I do wish that Zhao had made some progress on the social front after going off to college- but God knows so many young adults fall to pieces when they head off to higher education and away from the social bubbles they’ve been wrapped up in all of their lives: I never really experienced the slow dissolution of highschool friendships, (and have retained a childhood friend who I also coincidentally met through both of us liking Homestuck!) but I can see how it happens to people and the awful effect it has on people, especially people I have known who were never really forced into isolation/loneliness and learning to abide their own company. It can be a total shock to the system.

Don’t get me wrong- I love my loved ones, and I care for them deeply, cherish their company: but I think being forced to figure out what it’s like to exist completely alone in a city of millions was a very big eye opening moment on adulthood and figuring out how to try to be comfortable with myself. I’m a bit of a buzzy socialite when I’m in a good place, but I can see a little of my awkward, round shouldered, sweatily nervous pre-teen self in Zhao. I feel bad for her, mostly. She’s familiar, in the way nervously smiling childhood pictures are- and the same intermingling of pity tinged with frustration and disappointment rises when I think back. I suppose, it just goes to show my own foibles- and the value of learning self forgiveness and compassion, both of which are works in progress for me.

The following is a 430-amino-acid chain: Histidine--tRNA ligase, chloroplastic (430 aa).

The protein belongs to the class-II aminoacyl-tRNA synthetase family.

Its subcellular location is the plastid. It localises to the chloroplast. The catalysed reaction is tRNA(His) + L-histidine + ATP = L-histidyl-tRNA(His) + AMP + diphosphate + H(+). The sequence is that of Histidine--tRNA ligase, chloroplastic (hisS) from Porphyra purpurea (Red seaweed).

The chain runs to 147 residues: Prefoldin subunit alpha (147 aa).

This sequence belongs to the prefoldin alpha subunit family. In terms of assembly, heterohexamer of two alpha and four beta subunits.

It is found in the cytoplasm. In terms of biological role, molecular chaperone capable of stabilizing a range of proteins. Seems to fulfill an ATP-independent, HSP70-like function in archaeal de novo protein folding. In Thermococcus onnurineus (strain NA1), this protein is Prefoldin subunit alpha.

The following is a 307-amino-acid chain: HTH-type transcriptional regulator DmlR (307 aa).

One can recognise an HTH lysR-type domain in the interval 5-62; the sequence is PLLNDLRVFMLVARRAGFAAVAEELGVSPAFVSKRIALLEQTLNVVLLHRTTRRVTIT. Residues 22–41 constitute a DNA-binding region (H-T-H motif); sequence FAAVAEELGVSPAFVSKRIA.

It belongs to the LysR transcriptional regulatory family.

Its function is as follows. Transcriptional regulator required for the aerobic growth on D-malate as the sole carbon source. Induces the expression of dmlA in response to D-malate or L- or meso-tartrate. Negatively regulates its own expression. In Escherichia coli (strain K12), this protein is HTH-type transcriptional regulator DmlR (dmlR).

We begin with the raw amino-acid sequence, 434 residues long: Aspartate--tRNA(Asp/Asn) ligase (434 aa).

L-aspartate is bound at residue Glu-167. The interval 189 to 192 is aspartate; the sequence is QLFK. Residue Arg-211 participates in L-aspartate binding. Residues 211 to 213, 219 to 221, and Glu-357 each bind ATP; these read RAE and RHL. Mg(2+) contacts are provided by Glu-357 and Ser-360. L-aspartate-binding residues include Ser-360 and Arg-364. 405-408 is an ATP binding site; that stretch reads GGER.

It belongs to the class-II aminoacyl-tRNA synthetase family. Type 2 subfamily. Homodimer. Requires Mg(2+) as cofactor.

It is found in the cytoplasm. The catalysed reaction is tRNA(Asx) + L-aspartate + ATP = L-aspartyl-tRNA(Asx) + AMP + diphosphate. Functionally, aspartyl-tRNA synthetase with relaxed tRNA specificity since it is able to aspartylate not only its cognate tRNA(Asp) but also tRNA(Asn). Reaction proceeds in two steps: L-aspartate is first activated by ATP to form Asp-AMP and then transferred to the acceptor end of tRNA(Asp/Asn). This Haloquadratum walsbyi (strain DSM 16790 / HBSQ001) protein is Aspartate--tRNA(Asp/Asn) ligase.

Zhao isn’t a protagonist I’d actively root for. She’s the kind of character that’s hard to look dead on at- the kind that I usually turn around from and cover my face, or close my eyes and cringe, sucking in a sharp breath- because the second hand embarrassment can be agonizing. At the same time- I think that she’s capable of provoking such a visceral reaction speaks quite highly to Chen’s writing abilities.

Is she likeable? I wouldn’t say that I like her. I would say that she is a very interesting character, and she has resonated with a lot of other Asian Diaspora I’ve shown her to, and that that’s valuable in of itself. If she as a character was holding up a mirror for some sort of theme or meaning for us to glean: I think it would be to be a little kinder to the awkward young adults we once were, still trying to stumble our way through life gracelessly, fumbling in the dark to grasp at something like salvation. I think that that’s certainly worth consideration.